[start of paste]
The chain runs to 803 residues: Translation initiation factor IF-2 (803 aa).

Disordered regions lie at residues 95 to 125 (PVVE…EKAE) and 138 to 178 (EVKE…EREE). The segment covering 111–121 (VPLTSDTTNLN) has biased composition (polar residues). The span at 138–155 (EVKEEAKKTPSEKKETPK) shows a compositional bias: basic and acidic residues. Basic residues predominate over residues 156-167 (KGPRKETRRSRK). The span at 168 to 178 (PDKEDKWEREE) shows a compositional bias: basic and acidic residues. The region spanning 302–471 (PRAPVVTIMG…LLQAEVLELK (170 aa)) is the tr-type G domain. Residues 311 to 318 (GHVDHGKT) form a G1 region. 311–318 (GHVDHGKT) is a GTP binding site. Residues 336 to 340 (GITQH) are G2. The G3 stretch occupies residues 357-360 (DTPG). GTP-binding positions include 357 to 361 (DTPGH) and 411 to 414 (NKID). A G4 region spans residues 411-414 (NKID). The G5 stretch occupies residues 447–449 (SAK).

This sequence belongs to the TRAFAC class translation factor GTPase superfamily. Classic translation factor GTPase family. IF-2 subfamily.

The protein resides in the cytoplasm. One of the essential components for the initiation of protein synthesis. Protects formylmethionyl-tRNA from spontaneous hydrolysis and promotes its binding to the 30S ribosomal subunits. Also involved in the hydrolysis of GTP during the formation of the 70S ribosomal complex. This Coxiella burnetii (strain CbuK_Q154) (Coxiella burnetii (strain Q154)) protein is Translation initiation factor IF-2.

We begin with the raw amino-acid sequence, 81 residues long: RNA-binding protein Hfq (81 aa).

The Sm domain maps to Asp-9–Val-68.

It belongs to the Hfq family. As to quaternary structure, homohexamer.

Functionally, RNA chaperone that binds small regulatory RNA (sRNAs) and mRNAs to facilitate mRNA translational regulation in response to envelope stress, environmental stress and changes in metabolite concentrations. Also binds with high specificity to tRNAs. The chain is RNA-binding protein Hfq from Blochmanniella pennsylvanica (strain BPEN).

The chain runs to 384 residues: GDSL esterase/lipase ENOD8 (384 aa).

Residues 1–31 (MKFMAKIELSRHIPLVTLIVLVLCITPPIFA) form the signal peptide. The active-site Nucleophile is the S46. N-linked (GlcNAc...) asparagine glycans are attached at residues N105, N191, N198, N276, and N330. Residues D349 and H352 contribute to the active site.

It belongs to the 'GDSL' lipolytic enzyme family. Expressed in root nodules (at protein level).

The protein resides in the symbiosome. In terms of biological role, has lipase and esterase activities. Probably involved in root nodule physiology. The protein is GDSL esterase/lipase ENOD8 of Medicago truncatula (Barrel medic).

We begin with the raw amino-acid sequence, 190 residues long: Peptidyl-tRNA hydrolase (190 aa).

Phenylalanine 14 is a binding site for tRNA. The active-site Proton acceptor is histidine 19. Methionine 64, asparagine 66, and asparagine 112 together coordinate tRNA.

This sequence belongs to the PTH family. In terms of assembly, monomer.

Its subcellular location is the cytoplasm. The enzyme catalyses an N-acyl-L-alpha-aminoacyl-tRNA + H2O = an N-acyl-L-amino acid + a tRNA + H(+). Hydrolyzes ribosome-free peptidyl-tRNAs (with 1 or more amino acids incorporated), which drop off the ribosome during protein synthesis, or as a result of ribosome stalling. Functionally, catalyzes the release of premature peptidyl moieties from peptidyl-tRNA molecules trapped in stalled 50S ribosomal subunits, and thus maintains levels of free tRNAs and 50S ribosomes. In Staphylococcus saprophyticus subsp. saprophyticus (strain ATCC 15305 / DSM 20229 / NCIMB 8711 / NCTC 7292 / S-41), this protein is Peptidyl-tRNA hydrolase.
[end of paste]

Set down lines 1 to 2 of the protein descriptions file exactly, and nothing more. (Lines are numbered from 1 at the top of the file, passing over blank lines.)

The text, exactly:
The chain runs to 803 residues: Translation initiation factor IF-2 (803 aa).

Disordered regions lie at residues 95 to 125 (PVVE…EKAE) and 138 to 178 (EVKE…EREE). The segment covering 111–121 (VPLTSDTTNLN) has biased composition (polar residues). The span at 138–155 (EVKEEAKKTPSEKKETPK) shows a compositional bias: basic and acidic residues. Basic residues predominate over residues 156-167 (KGPRKETRRSRK). The span at 168 to 178 (PDKEDKWEREE) shows a compositional bias: basic and acidic residues. The region spanning 302–471 (PRAPVVTIMG…LLQAEVLELK (170 aa)) is the tr-type G domain. Residues 311 to 318 (GHVDHGKT) form a G1 region. 311–318 (GHVDHGKT) is a GTP binding site. Residues 336 to 340 (GITQH) are G2. The G3 stretch occupies residues 357-360 (DTPG). GTP-binding positions include 357 to 361 (DTPGH) and 411 to 414 (NKID). A G4 region spans residues 411-414 (NKID). The G5 stretch occupies residues 447–449 (SAK).